Plein Air: Dana Peak Park (Belton, TX)

First sketch at the park entrance.

I risked the overcast skies and high chance of rain to get in a few sketches at Dana Peak Park today. It’s always a question mark in my head,”Do you really want to do this?” as I drive there, but as soon as I start down the entrance trail, I know it was right. Every time. The thick atmosphere really set the hills in the distance back with deep blues, contrasting to the warm greens of the cedars around me. In five minutes, I was roughing in the most simple statement of the scene, as I’m learning in class in Nathan Fowkes Schoolism class. Fourty minutes later, I put in the last touches and was off to explore more. It was fun seeing people pose at the far end of the trail, hoping to be immortalized in the sketch. 
Second sketch. Named “Clarity”

 I’ve started a series on an Instagram account (@sw_abstractions) that will explore slowly pushing myself into the abstract expression I see in nature, more directed by what I feel than the literal scene. In fact, I name the sketch for the emotion it portrays before I start, stopping myself frequently as I paint to ask, “Am I painting this emotion?”. Often, I’ve gone too far trying to copy the scene and half of my time is spent painting over my careful rendering, back into abstraction. Today I found a deer trail leading off of the main path and almost stepped on a prickly pear cactus almost tucked away in the grass. I saw the big thorns and noted how I focused so closely on those, that the rest of the surrounding grasses faded away. “Clarity” was the feeling I was greatful for, those times in life when everything else in the mind clears and you are in the moment. I think I painted the grass about five times, getting it just right, then seeing I’ve lost the softness and scribbling over it. Good lesson.

Third sketch, old oak skeletons.

After “Clarity”, I walked about four miles over the hills, dodging the Sunday mountain bikers, and found myself just enjoying the exercise. Sensing I was done for the day, I walked toward the entrance when a brief glimpse of sunlight hit some big oak skeletons, weathered and clear of their bark, showing the smooth silver layer underneath. The background hills were still in shadow, so the warm sunlight lit up those oaks brilliantly as if they glowed. I gave myself 45min for uber-fast sketching and really paid attention to catching the boldness of the trees in relation to the softness of the brush around it. A lady stopped by, liking my easel set-up and I had a chance to explain how it’s just a Walmart easel, modified to be much more useful along with my other cheap, rigged gear. It was so fun to see her realizing with a big, excited smile that with about $40, she can do this, easel, brushes, paints paper… everything. I live for those moments to witness a spark of inspiration. So satisfying, and a perfect end to the day.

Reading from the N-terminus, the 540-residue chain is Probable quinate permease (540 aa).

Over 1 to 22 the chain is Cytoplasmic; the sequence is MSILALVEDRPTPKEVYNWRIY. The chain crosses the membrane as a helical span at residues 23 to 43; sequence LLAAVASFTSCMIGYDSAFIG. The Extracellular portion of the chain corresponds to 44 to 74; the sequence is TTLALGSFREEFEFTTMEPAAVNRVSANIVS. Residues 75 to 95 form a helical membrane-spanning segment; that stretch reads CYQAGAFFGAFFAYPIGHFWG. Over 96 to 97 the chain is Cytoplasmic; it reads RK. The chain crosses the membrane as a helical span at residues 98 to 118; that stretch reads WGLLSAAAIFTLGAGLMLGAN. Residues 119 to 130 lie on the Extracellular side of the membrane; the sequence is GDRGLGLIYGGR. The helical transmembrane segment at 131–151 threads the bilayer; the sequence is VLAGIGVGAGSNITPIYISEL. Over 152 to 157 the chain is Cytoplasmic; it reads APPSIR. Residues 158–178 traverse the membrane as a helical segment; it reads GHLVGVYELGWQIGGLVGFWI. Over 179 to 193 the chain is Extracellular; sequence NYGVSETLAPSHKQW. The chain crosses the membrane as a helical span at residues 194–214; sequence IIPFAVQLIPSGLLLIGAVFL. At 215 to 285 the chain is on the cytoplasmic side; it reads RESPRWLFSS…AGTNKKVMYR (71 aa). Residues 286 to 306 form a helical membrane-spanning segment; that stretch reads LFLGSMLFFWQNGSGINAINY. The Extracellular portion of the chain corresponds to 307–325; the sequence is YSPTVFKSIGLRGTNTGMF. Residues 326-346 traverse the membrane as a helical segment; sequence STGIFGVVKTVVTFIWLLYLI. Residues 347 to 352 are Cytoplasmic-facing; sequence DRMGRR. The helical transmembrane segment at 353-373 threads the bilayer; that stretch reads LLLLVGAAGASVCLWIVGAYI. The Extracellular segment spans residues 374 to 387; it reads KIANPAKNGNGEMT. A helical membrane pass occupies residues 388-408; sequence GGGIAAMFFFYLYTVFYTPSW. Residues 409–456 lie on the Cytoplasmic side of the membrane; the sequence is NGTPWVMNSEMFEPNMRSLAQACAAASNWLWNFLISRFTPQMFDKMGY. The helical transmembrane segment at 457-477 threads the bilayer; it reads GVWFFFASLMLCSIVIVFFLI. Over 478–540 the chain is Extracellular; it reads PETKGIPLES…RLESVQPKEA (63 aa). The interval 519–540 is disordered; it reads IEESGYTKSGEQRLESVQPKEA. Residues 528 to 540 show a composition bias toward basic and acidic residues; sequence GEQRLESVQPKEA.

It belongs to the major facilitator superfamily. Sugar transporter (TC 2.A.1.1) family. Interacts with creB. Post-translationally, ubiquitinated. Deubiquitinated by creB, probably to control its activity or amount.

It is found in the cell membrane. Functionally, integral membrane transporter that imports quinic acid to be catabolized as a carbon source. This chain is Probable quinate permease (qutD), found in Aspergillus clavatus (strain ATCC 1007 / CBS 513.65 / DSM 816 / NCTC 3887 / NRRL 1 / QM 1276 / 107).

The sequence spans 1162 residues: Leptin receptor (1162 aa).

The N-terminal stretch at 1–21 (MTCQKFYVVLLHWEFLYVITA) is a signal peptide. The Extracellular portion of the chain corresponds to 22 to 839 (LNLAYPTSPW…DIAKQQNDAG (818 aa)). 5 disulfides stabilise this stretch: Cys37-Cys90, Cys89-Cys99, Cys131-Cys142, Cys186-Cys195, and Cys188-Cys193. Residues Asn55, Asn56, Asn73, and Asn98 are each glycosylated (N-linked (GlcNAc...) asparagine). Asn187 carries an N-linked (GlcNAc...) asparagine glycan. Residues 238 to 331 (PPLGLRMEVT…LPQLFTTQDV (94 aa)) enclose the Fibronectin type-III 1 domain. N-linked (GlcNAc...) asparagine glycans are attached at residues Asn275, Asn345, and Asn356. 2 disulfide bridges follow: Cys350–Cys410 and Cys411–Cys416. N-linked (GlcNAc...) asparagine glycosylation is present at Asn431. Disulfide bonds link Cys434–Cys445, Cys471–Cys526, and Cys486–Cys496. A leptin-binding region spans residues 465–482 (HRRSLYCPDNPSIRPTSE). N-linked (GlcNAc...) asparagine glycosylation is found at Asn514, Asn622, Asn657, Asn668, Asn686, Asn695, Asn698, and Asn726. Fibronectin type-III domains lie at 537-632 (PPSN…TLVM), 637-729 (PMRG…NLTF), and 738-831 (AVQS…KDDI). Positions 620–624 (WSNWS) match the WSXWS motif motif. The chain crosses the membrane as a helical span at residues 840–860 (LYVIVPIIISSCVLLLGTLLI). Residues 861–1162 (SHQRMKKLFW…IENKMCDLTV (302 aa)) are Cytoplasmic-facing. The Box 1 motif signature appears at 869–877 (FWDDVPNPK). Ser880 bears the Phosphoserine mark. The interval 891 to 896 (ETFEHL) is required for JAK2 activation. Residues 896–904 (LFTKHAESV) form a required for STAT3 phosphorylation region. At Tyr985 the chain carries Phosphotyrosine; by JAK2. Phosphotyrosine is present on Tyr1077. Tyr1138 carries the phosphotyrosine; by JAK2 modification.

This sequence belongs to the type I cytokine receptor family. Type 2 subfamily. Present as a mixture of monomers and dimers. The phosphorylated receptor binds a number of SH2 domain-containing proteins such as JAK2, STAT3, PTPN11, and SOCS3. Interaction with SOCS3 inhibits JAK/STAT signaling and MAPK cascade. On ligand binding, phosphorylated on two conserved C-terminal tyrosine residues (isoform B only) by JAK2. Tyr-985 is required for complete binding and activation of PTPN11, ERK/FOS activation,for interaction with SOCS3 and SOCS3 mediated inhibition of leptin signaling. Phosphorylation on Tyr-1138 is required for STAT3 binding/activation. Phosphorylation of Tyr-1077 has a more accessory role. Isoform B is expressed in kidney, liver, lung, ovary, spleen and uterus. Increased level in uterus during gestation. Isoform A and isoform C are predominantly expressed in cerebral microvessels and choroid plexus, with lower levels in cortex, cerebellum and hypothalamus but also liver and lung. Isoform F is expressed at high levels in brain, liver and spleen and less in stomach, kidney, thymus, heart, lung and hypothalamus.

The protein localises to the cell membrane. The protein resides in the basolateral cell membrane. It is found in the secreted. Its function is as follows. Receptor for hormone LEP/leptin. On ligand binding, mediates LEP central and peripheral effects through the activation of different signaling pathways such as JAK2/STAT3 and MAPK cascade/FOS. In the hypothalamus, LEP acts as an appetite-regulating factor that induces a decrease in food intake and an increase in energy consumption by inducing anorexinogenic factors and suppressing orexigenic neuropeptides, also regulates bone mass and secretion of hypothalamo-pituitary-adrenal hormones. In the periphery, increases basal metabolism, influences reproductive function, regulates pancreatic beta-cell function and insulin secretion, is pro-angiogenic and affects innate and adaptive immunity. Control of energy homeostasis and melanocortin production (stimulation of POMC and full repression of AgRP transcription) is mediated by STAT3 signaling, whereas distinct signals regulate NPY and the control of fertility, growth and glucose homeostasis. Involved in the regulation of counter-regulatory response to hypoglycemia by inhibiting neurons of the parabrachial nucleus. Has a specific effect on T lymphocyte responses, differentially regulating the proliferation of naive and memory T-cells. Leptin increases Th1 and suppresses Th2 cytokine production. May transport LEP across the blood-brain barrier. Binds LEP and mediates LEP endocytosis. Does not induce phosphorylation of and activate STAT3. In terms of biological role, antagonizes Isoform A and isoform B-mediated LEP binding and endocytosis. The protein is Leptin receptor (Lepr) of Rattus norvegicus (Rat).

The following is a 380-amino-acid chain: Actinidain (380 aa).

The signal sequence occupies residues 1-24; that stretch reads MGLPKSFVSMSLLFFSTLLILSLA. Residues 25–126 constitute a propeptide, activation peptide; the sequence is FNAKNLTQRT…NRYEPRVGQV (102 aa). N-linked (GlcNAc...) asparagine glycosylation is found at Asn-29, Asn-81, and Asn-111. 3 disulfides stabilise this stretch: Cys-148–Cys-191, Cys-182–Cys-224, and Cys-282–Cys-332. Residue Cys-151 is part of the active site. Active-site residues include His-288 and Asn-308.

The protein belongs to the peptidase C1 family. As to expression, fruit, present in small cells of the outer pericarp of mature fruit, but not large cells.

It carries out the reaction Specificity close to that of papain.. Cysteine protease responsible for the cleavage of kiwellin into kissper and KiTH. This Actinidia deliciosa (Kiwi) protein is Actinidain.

I just finished varnishing a commission painting and will post that up tomorrow.

Plein Air: Last sketch on Sedan (Weimar, TX)

Well, I was tired of waiting for a sunny day and decided it was a good challenge to paint a gray, overcast scene. What it lacked in color, it gained in atmosphere and subtle colors. Unfortunately, my days of painting along the roadside around here are now done. Two ladies pulled up alongside me and said they were the owners of the property. The ranchers along the road are extra cautious and pulling out their guns because they’ve had a lot of vandalism and people tailing the women as they drive home at night. Hard to believe this happens in little Weimar, TX. Sad. I told them my family ties to Weimar and about what I do with on-location sketches as an artist. They understood, but warned me that it may not be safe for me to do that right now and then called off the police. Last comment the lady made was that she had to get inside because she’s making sausage and it’ll burn. Ha. This is definitely Weimar. Glad she was relieved to know I was one of the good guys. 

As for the technical artist chat side of the experience, it was fun to use an “earth colors” palette as a part of my Schoolism course. Rather than pure color, I used red oxide, yellow ochre, ultramarine blue and titanium white. The point of it is to force me to use the color complements , like red vs. green or purple vs. yellow, to make them stand out next to each other. I made the background trees slightly more purple than they were to make the foreground greens and yellows of the grass stand out. Those greens and yellows appeared almost a flat gray on my brush, but looked right next under the background. Also, the differences in value (light/dark) are that much more important because I don’t have striking colors to stand out as a design element. Tough lesson, but I learned a lot from it! 

Plein Air: Quick study of a sunlit alley (Weimar, TX)

In Weimar, there are still un-paved alleys between houses. The light and shadows cast across them in the last hour of the day is perfect for a quick study. In the class I’m taking in Schoolism, Nathan Fowkes spends the first two lectures drilling in the concept of seeing the scene in a simplified way and capture that first. In this scene, it’s about the light cast across the alley and onto the bush in the middle ground. After laying in a rough sketch, I pulled out the big brush and did full, dramatic sweeps of shadow colors across the paper where for the shadows were and then one single big blob of dark, cool green and brushed upward to be a “bush”. Next, laying in the sunlit streaks over the shadows, the basic drama of the scene was set in the first five minutes. The rest was just detail added onto the foundation. I thought about finishing a background, but it’s just a sketch and the concept I needed was there.